PARIS (ESA PR) — ClearSpace-1 will be the first space mission to remove an item of debris from orbit, planned for launch in 2025. The mission is being procured as a service contract with a startup-led commercial consortium, to help establish a new market for in-orbit servicing, as well as debris removal.

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Germany Invests 3.3 Billion Euros in European Space Exploration, Becomes ESA’s Largest Contributor

  • Three years after the last ESA Council Meeting at Ministerial Level, held in Lucerne, Switzerland, government representatives from the 22 Member States met in Seville, Spain, on 27 and 28 November 2019 and committed a total of almost 14.4 billion euro [$15.87 billion] for space programmes over the next few years.
  • Germany is contributing 3.3 billion euro [$3.6 billion] to ESA programmes focusing on Earth observation, telecommunications, technological advancement and commercialisation / NewSpace.
  • At 22.9 percent, Germany is now ESA’s largest contributor, followed by France (18.5 percent, 2.66 billion euro), Italy (15.9 percent, 2.28 billion euro) and the United Kingdom (11.5 percent, 1.65 billion euro).
  • The ESA Council Meeting at Ministerial Level is the highest political decision-making body, and it defines the content and financial framework for ESA’s space programmes every two to three years.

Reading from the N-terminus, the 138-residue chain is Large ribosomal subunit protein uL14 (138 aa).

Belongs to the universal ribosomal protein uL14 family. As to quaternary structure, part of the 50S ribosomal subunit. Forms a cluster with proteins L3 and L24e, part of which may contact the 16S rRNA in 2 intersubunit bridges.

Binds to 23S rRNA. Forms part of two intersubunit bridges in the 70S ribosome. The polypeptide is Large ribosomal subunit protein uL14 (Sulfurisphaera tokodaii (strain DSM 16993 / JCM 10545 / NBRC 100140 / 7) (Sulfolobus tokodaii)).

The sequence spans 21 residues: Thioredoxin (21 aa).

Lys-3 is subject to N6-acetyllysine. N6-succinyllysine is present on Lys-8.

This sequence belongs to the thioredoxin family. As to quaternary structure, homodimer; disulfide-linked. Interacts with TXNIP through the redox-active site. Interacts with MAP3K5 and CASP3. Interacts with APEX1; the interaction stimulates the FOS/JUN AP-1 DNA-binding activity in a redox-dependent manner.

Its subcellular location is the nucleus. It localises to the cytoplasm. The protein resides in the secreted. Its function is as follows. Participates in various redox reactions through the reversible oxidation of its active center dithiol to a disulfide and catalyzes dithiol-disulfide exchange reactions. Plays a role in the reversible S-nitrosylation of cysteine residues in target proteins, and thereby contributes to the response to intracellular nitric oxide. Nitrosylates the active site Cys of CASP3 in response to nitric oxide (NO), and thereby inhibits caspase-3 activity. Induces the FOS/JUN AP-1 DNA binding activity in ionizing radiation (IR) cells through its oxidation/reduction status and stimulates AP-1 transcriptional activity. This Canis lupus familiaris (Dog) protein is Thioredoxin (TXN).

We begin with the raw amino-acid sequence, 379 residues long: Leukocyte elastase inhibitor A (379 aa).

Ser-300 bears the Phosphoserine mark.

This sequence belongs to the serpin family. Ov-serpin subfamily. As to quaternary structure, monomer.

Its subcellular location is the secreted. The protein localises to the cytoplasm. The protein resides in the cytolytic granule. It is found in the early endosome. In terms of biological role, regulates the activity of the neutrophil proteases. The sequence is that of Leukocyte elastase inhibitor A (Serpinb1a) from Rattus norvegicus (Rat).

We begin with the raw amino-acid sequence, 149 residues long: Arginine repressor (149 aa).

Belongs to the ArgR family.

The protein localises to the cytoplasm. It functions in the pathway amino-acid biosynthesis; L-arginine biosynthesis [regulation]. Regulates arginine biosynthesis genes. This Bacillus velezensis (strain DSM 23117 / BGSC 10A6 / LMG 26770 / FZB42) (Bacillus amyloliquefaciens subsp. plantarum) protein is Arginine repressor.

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UK Invests in European Space Agency Programs

SEVILLE, Spain (UKSA PR) — The UK Space Agency has today (28 November) announced it will invest £374m [$411.75 million] per year with the European Space Agency (ESA) to deliver international space programmes over the next five years.

The UK is one of the founding members of ESA, an inter-governmental organisation established in 1975 to promote cooperation in space research, technology and applications development. ESA is independent of the EU, bringing together countries across Europe and around the world.

Membership enables the UK to collaborate with space agencies across the world on projects like the International Space Station and the ExoMars programme to send a UK-built rover to search for signs of life on Mars.

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ESA Ministers Commit to Biggest Ever Budget of $15.84 Billion

Credit: ESA

Ministers approved funding lunar Gateway, space station operations until 2030, Mars Sample Return and Hera asteroid missions

SEVILLE, Spain (ESA PR) — ESA’s Council at Ministerial Level, Space19+, has concluded in Seville, Spain, with the endorsement of the most ambitious plan to date for the future of ESA and the whole European space sector. The meeting brought together ministers with responsibility for space activities in Europe, along with Canada and observers from the EU.

The Member States were asked to approve a comprehensive set of programmes to secure Europe’s independent access to and use of space in the 2020s, boost Europe’s growing space economy, and make breakthrough discoveries about Earth, our Solar System and the Universe beyond, all the while making the responsible choice to strengthen the efforts we are making to secure and protect our planet.